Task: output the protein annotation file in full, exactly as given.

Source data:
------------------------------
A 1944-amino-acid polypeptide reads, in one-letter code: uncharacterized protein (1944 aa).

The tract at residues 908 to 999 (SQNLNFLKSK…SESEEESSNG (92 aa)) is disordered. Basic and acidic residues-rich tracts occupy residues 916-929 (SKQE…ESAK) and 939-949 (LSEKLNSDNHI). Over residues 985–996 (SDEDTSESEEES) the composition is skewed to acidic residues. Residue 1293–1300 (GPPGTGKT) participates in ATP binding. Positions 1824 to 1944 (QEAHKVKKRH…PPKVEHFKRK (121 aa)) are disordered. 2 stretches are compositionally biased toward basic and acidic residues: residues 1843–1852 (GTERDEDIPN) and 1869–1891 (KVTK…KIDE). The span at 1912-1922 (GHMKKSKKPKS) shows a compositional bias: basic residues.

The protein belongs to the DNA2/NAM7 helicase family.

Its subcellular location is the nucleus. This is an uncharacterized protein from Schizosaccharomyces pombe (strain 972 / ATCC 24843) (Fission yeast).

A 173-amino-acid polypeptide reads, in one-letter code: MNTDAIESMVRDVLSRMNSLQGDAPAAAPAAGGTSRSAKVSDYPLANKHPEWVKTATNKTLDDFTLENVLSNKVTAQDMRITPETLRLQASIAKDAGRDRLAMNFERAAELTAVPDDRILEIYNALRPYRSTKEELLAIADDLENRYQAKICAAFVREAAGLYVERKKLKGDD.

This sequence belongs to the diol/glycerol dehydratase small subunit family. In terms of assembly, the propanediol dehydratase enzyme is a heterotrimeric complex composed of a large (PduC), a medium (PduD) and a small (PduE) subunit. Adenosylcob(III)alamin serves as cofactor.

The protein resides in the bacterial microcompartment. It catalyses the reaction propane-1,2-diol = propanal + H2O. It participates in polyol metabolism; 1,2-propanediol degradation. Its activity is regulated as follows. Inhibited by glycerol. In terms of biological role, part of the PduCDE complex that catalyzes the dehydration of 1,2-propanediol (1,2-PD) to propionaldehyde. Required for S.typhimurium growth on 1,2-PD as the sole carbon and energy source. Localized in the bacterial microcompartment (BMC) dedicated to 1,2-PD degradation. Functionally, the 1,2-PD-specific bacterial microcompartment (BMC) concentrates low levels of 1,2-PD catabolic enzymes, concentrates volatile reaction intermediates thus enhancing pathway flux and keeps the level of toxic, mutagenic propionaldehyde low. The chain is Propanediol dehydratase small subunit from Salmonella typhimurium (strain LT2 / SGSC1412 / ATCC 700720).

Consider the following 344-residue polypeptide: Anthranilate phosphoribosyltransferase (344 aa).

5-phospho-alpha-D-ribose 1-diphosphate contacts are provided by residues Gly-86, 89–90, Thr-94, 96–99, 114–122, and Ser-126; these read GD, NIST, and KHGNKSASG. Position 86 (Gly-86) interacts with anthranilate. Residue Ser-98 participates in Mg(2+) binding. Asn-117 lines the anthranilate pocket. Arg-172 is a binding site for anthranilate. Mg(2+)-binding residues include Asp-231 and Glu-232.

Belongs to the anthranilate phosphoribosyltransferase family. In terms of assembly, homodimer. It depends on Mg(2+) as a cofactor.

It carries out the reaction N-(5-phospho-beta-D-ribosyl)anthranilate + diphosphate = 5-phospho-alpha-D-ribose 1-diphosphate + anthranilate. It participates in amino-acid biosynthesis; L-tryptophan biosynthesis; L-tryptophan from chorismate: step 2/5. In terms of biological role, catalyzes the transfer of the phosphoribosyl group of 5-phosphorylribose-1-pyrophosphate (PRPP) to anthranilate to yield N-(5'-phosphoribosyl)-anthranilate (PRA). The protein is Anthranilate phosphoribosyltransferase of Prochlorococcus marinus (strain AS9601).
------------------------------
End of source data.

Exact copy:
A 1944-amino-acid polypeptide reads, in one-letter code: uncharacterized protein (1944 aa).

The tract at residues 908 to 999 (SQNLNFLKSK…SESEEESSNG (92 aa)) is disordered. Basic and acidic residues-rich tracts occupy residues 916-929 (SKQE…ESAK) and 939-949 (LSEKLNSDNHI). Over residues 985–996 (SDEDTSESEEES) the composition is skewed to acidic residues. Residue 1293–1300 (GPPGTGKT) participates in ATP binding. Positions 1824 to 1944 (QEAHKVKKRH…PPKVEHFKRK (121 aa)) are disordered. 2 stretches are compositionally biased toward basic and acidic residues: residues 1843–1852 (GTERDEDIPN) and 1869–1891 (KVTK…KIDE). The span at 1912-1922 (GHMKKSKKPKS) shows a compositional bias: basic residues.

The protein belongs to the DNA2/NAM7 helicase family.

Its subcellular location is the nucleus. This is an uncharacterized protein from Schizosaccharomyces pombe (strain 972 / ATCC 24843) (Fission yeast).

A 173-amino-acid polypeptide reads, in one-letter code: MNTDAIESMVRDVLSRMNSLQGDAPAAAPAAGGTSRSAKVSDYPLANKHPEWVKTATNKTLDDFTLENVLSNKVTAQDMRITPETLRLQASIAKDAGRDRLAMNFERAAELTAVPDDRILEIYNALRPYRSTKEELLAIADDLENRYQAKICAAFVREAAGLYVERKKLKGDD.

This sequence belongs to the diol/glycerol dehydratase small subunit family. In terms of assembly, the propanediol dehydratase enzyme is a heterotrimeric complex composed of a large (PduC), a medium (PduD) and a small (PduE) subunit. Adenosylcob(III)alamin serves as cofactor.

The protein resides in the bacterial microcompartment. It catalyses the reaction propane-1,2-diol = propanal + H2O. It participates in polyol metabolism; 1,2-propanediol degradation. Its activity is regulated as follows. Inhibited by glycerol. In terms of biological role, part of the PduCDE complex that catalyzes the dehydration of 1,2-propanediol (1,2-PD) to propionaldehyde. Required for S.typhimurium growth on 1,2-PD as the sole carbon and energy source. Localized in the bacterial microcompartment (BMC) dedicated to 1,2-PD degradation. Functionally, the 1,2-PD-specific bacterial microcompartment (BMC) concentrates low levels of 1,2-PD catabolic enzymes, concentrates volatile reaction intermediates thus enhancing pathway flux and keeps the level of toxic, mutagenic propionaldehyde low. The chain is Propanediol dehydratase small subunit from Salmonella typhimurium (strain LT2 / SGSC1412 / ATCC 700720).

Consider the following 344-residue polypeptide: Anthranilate phosphoribosyltransferase (344 aa).

5-phospho-alpha-D-ribose 1-diphosphate contacts are provided by residues Gly-86, 89–90, Thr-94, 96–99, 114–122, and Ser-126; these read GD, NIST, and KHGNKSASG. Position 86 (Gly-86) interacts with anthranilate. Residue Ser-98 participates in Mg(2+) binding. Asn-117 lines the anthranilate pocket. Arg-172 is a binding site for anthranilate. Mg(2+)-binding residues include Asp-231 and Glu-232.

Belongs to the anthranilate phosphoribosyltransferase family. In terms of assembly, homodimer. It depends on Mg(2+) as a cofactor.

It carries out the reaction N-(5-phospho-beta-D-ribosyl)anthranilate + diphosphate = 5-phospho-alpha-D-ribose 1-diphosphate + anthranilate. It participates in amino-acid biosynthesis; L-tryptophan biosynthesis; L-tryptophan from chorismate: step 2/5. In terms of biological role, catalyzes the transfer of the phosphoribosyl group of 5-phosphorylribose-1-pyrophosphate (PRPP) to anthranilate to yield N-(5'-phosphoribosyl)-anthranilate (PRA). The protein is Anthranilate phosphoribosyltransferase of Prochlorococcus marinus (strain AS9601).